By ERIC SCHELKOPF
On his latest album, innovative Chicago jazz saxophonist Shawn Maxwell wants you to know what's on his mind, or rather, the music that's in his mind.
To celebrate the release of "Music in My Mind," Maxwell and his band, New Tomorrow, will do a residency from July 26 to 29 at Jazz Showcase, 806 S. Plymouth Court, Chicago. More information is at jazzshowcase.com
I had the chance to talk to Maxwell about the new album and upcoming showcase.
Q – Great talking to you again. There seems like there should be a story behind the name of the album, "Music in My Mind." Is there? Is this the music that was always in your mind that you are now getting out to the world?
Yes, kind of. I’ve mentioned in past interviews that early on in my career, I felt like I had to write and record a certain way.
I was constantly trying to fit into a certain box of what I thought people wanted to hear. Over the last handful of years, I’ve grown more comfortable in my own skin and have decided to embrace exactly what I want to do.
"Music in My Mind" does represent exactly what I have been hearing, and wanting to do, for many years. My compositions are the soundtrack to my life, encouraged by the people, places and things around me.
I take all of that in and then mix it in with different genres and we ended up with our latest album.
Q – This is the second album you have made with the group of musicians called New Tomorrow. What do you like about working with them? How do you think the band has evolved since the first album?
The musicians involved in this group are some of the best in Chicago and beyond. Working with them is always a pleasure.
Not only is it really fun, but we’re constantly pushing each other to go in different directions. Things never stay the same, which keeps us ever on our toes and growing as musicians.
It is a very rewarding experience working with these individuals. This group has become very good at taking my compositions and both staying true to my interpretation of them while also adding in their own personal touches.
This is a big reason that our tunes, and the overall album, have a unique feel and flavor. Over the last few albums, you can hear that continue to grow as we continue to work together.
Q – How do you think your playing has evolved since the last album?
I’m constantly reevaluating how I approach my playing, so hopefully it’s not only evolving per album, but per week. From our last album to "Music In My Mind," I feel like I’m trying to build more and tell a better overall story.
I try to think about how I can add to a tune and complement what all of the other musicians are doing. This has been an approach of mine for a long time now but, as the years go by, I feel like I grow stronger with this.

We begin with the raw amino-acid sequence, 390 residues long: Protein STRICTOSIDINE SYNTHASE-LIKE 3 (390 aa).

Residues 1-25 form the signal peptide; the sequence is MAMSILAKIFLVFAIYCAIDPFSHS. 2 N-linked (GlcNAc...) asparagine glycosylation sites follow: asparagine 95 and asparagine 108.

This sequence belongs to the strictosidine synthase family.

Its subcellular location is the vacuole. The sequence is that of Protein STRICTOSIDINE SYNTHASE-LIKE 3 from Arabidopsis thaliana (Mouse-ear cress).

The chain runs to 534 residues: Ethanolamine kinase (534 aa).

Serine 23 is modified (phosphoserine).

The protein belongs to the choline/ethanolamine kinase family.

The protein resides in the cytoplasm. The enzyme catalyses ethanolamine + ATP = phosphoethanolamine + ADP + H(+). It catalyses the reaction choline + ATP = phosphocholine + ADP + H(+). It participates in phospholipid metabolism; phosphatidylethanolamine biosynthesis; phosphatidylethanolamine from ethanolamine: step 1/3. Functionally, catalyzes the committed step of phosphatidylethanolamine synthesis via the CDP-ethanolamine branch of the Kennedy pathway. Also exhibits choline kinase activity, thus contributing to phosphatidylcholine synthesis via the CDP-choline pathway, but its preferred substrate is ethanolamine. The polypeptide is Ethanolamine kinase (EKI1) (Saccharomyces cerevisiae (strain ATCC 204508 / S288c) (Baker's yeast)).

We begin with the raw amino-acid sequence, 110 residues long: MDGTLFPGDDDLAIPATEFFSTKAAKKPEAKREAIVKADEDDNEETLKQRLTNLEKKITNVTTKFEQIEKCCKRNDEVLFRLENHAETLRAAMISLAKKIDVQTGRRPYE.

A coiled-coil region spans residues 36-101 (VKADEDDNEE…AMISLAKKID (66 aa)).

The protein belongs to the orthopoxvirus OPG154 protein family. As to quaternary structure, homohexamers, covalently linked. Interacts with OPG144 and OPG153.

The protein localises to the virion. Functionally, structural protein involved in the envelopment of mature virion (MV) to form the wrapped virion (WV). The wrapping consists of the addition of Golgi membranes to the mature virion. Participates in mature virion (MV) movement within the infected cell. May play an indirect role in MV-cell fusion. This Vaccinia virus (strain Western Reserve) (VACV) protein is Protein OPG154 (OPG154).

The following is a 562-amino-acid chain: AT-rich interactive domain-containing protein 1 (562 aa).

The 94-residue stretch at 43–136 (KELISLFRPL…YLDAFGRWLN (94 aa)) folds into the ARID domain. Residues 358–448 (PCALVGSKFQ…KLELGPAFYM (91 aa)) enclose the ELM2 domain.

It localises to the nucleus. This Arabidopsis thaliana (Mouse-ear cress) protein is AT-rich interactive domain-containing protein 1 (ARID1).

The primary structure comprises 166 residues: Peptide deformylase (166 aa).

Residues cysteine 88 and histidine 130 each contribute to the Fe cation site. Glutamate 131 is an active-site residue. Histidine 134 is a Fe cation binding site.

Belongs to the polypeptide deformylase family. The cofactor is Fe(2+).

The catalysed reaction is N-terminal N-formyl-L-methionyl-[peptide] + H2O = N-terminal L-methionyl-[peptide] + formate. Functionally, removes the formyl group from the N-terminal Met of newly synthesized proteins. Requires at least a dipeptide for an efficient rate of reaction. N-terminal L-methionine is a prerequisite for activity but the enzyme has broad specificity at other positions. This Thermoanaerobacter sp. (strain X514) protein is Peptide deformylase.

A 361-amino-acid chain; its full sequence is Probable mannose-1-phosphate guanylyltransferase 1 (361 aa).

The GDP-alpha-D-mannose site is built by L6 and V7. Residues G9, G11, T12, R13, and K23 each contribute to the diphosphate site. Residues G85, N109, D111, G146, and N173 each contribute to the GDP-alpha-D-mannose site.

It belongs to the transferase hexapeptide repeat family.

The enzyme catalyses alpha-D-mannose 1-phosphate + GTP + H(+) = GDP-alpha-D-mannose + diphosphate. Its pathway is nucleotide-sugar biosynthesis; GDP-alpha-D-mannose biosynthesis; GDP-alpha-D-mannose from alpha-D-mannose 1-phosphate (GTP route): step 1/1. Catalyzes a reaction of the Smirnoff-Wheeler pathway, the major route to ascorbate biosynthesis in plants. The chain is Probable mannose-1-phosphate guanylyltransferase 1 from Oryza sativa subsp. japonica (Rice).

Q – Of course, you have a residency at Jazz Showcase to celebrate the release of the new album. What should people expect from the residency? Will you be playing a new set each night?
“Fun,” “different" and “new" are a few words I’d use. With the performers and compositions we have lined up, I don’t see how anyone will have less than a good time.
We also tend to mix different genres into jazz so there will be a good amount of change per tune. We will be featuring new tunes from our most recent album as well as newer versions of older Maxwell tunes from past albums.
We have 79 tunes to pick from so, while we will repeat a tune here or there, every night will be very different. We also have a few special guests each night.
On Thursday, we are joined by trumpeter Corey Wilkes. Friday brings in vocalist Dee Alexander as well as trumpeter Victor Garcia.
Saturday brings back Corey Wilkes on trumpet as well as vibraphonist Stephen Lynerd. Sunday we close out the weekend with Mr. Chad McCullough on trumpet.
Q – Do you have any favorite venues in the Chicago area?
Chicago is a great town for not only jazz but all genres of music. There are so many places that we enjoy performing at that I fear messing up and forgetting any.
That said, it’s always a great and magical time when get to perform at the Jazz Showcase.
Q – What do you think of the Chicago jazz scene and where do you see yourself fitting into it? Do you draw inspiration from any other musicians in the area?
The jazz scene, like any other, is always moving and changing. I try not to think about how I fit into it and instead focus on doing my thing.
I am inspired and driven by all musicians and everything they do. There is always something to learn and I try to keep my eyes and ears open at all times.
Luckily Chicago has several great musicians so inspiration is pretty easy to come by.